Whether through natural cataclysm, pestilence or genocide, the chronicle of history is rife with human dislocation. The Old World offered its uprooted the daunting spectre of the unknown. The new still offers America.
At 18, Dan Nadler of Romania is quietly flourishing in the heady atmosphere of free speech and other discoveries in his government and civics classes at El Rancho High School in Santa Fe Springs, and sensing as well the subtle distance his education is creating between himself and his parents, who still feel the grim constraint of Iron Curtain memories.
Marcelo Filardi, a 25-year-old Brazilian musician, is amazed at how eagerly American pop musicians jump at the chance to make a buck and re-tool their talents to the latest commercial blueprint; he claims that comparable musicians in Brazil are disdainful of get-rich-quick motives--or at least their outward show.
They are two of a number of people interviewed by Calendar who have come to the United States within the past two years and therefore still live in the anxious interregnum between two worlds--the old, with its ancestral universe of landscape, family and friends and the restorative moods of place, and the hard and fast new, whose unfamiliarity is redeemed by the promise of the future.
The U.S. Census Bureau reports that 625,000 immigrants showed up at our borders in 1986--at least that's the number who registered themselves. Some came to make money or to get an education. Some got out the back door when a new dictator's police force came through the front with guns blazing. Some left dead-ended economies, some sifted out of refugee camps.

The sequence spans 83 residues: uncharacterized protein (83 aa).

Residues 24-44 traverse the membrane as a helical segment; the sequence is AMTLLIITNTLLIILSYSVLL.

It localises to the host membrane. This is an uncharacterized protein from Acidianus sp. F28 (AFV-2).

What many fail to anticipate in their hoped-for freedom is that America is a culture as well as a polity, and that it can often assault old country values. Few know to expect the deep loneliness of being set apart by language and customs, the confusing voracity of the American tempo, the sheer enervating grind of having to make a living, and the endless traffic of media imagery.
In addition to Dan Nadler and his parents and Marcelo Filardi, we spoke to a Vietnamese refugee family whose American deliverance came through a bottled message that had drifted across the Pacific Ocean for years; an Iranian family twice removed from the pleasurable and orderly customs of the past, first by the Ayatollah Khomeini, then by the struggle to make ends meet in the United States; and a Cuban emigre to whom nothing in American culture is seriously suspect except its (to him) naive complacency toward communism--after 18 years in jail as a political prisoner, he's just happy to be here.
How do they see our culture? Largely as a mirror of a prodigiously exuberant, outgoing, optimistic people, tinged with the portent of moral decay.
A couple of them are leery of the press--what was once a handmaiden of oppression is now impertinently, even dangerously free. All are more or less at sea in the language, whose unfamiliarity and elusiveness seals them off from the full-blown sense of having arrived, of taking part, of being here.
Almost all of them are concerned to one degree or another with the corrosive pressures the American Way puts on family life. They all come from cultures where the support systems of family are virtually sacrosanct. If family was hallowed then, it's all they have now. Shahin Mohajer was raised in Iran's tradition of sexual protectiveness toward women. Just what is she to make of her 6-year-old daughter's report that a strange boy came up to her at school and said "I love you. I want to kiss you."?
Francisco Alvedo lives with his mother and wife in a relatively small, single-story two bedroom, immaculately tended house on Clarkson Street in Bell, across the street from Pat's Market. Ceramic ballerinas and animals are poised in mid-flight on the coffee table and living room shelves, and clear plastic custom-crafted slipcovers seem fitted around every noticeable surface, including not only sofa and chairs but lampshades and even the VCR.